Letters to the Editor

Dear Editor: The authors of the news article “Michigan shouldn’t worry about becoming a ‘climate haven’”(May 19, 2023), Jason Hayes and Jarrett Skorup, from the Mackinac Center for Public Policy, basically dismissed the idea of Climate Refugees flocking to the Upper Peninsula. They did so without taking into consideration our diverse and fragile ecosystems that are and will be affected by climate change.

Yes, Michigan has “plenty of room for new residents” throughout the state. Yes, the fresh water supply seems endless since Lake Superior is the largest freshwater lake in the world. Who would have thought back in the early 1900’s that the world would be facing climate change due to the industrial revolution’s burning of fossil fuels? There was so much space and air, it didn’t matter.

According to the U.S. Census over 3 million Americans were displaced in 2022 by the natural disasters of hurricanes, wildfires, floods and tornados. Week 53 Household Pulse Survey: January 4 – January 16 (census. gov) This figure will continue to grow as climate related disasters increase.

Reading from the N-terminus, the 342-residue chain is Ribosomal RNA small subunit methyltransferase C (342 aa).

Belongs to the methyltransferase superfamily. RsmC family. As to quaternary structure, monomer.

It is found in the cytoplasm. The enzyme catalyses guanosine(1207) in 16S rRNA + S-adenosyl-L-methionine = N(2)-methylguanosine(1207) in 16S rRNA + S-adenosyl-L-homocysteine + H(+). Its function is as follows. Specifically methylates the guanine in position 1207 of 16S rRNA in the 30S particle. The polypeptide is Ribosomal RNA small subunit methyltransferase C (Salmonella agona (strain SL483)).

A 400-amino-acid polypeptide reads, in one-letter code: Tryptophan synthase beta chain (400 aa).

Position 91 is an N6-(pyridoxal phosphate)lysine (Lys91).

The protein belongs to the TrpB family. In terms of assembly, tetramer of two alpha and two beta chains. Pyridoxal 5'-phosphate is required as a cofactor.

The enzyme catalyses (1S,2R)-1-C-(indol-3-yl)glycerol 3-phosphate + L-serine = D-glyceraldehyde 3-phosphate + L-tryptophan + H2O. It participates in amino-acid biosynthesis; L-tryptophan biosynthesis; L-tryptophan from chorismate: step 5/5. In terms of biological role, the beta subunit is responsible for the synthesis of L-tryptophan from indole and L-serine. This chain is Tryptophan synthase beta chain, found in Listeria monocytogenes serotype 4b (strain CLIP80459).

Our leaders and ourselves should not become complacent just because we have plenty of room and a fresh water supply that seems endless. Michiganders must address sustainability and resilience issues so as not to overwhelm the infrastructure of our communities. Fresh water, the largest natural resource of this beautiful state, will be in demand not only from people living around the Great Lakes but those who have lost water due to drought. Planning, now, will ensure that current and future residents are able to join our communities without taxing our natural resources and causing damage to the ecosystems.

Joan Potter-Sommer AuTrain, MI